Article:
CBE’s Chai Mitzvah Teen Group, religious school students and Sisterhood teamed up to bake honey cakes before Rosh Hashanah, and to make hamentaschen and mishloach manos during Purim. Then teens and religious school families delivered the items to older adults.

Transportation is notoriously one of the biggest problem people face as they age. Wimberley explained that the Jewish Community Center’s bus enables people to come to campus for programming like the Life of the New York Times, where they can connect and have meaningful conversations, and to go on field trips throughout the city, including social and cultural outings and places where they can be of service.

“In this new age, we’ve noticed people don’t want service, they want to be of service,” she explained, adding that without the bus, such programs would not be possible.

Many living in retirement communities have access to transportation to shop and do other things at designated times, but most communities will not take residents anywhere they want on demand. Wimberley points people who ask to programs like Drive a Senior, which matches volunteer drivers with those older than 60 who need a way to get someplace, but such programs also have restrictions.

Wimberley said she is working to partner with a nonprofit to help people use technology to bridge the gap between lack of transportation and whatever they need, at a time when adults increasingly want to stay in their homes longer.

“There is a hope that the shared economy will help people age in place,” she said, adding that ride share apps and services like Blue Apron can be invaluable once people understand how to use the technology.

In order to help people stay in their homes longer, JFS offers geriatric care management, pointing people to various referrals and resources and for those without family or friends to help, monitoring people on an ongoing basis and even providing things like medical power of attorney.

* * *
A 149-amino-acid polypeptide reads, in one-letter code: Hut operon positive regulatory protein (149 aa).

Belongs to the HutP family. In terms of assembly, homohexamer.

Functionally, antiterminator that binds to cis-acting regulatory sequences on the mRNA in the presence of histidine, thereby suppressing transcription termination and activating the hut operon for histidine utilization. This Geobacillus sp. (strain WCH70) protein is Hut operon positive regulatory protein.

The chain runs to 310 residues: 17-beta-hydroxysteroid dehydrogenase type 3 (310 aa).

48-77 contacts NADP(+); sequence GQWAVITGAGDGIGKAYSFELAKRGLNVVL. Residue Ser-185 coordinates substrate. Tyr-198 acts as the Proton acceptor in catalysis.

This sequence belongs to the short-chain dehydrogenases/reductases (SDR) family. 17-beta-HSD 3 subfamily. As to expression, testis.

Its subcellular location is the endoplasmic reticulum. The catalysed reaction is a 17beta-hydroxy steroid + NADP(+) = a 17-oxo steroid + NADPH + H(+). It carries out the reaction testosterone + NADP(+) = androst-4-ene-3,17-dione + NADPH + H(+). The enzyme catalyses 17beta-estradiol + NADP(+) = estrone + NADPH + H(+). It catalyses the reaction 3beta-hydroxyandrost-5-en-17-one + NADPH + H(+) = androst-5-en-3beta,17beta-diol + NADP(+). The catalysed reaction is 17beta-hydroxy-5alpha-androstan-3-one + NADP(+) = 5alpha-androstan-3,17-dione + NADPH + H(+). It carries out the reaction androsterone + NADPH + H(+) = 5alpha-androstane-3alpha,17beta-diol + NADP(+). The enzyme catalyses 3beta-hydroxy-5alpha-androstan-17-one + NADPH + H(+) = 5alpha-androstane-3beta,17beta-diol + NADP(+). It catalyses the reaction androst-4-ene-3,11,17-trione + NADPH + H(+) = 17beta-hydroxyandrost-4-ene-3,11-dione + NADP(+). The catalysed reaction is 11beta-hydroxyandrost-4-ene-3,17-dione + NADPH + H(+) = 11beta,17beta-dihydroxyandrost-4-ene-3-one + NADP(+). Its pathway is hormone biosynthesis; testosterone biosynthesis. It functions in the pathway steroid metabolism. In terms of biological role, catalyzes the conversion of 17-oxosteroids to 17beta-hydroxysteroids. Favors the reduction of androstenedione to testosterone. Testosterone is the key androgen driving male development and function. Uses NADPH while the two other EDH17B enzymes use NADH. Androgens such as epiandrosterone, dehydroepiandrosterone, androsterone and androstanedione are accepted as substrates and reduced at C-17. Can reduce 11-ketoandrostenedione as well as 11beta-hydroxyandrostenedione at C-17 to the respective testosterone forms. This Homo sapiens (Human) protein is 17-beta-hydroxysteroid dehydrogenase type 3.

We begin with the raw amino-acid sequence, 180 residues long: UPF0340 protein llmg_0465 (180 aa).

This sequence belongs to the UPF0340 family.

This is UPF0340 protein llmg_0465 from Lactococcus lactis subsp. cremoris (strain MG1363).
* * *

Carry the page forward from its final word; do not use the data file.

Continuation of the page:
Levine explained that many JFS services, like the food pantry, reduced fare bus pass and emergency financial assistance programs, are not limited to those in a particular age range.

Most of the older adults moving to Austin do so in order to be close to younger family members, usually their adult children and grandchildren. Levine often fields calls from adults who are moving their parents to the area and trying to figure out where they should live.

Once the parents are in Austin, JFS can offer counseling for issues ranging from depression and anxiety to finding their new community and connecting with a synagogue that is a good fit. For caretakers of aging parents, Kavod is a professionally facilitated support group offered by JFS, which focuses on empathy, coping, problem-solving and the joys and challenges of the experience.

Once the time comes, JFS can also help caregivers with advance care and end of life planning, as well as hospice referrals.

“Networking is important to know what’s out there,” Levine said.JFS also provides outreach, going into resident communities to teach facilities about working with Jewish residents and to connect with Jewish residents so they have a connection to the Jewish community. In order to provide Shabbat and holiday programming, JFS has a network of volunteers and works with rabbis from local congregations who lead services.  

“Our goal is to be a continuum, a supportive connection even when people are doing okay as a check in, not just when they are in a crisis situation or when they are not doing well healthwise,” Levine said. ■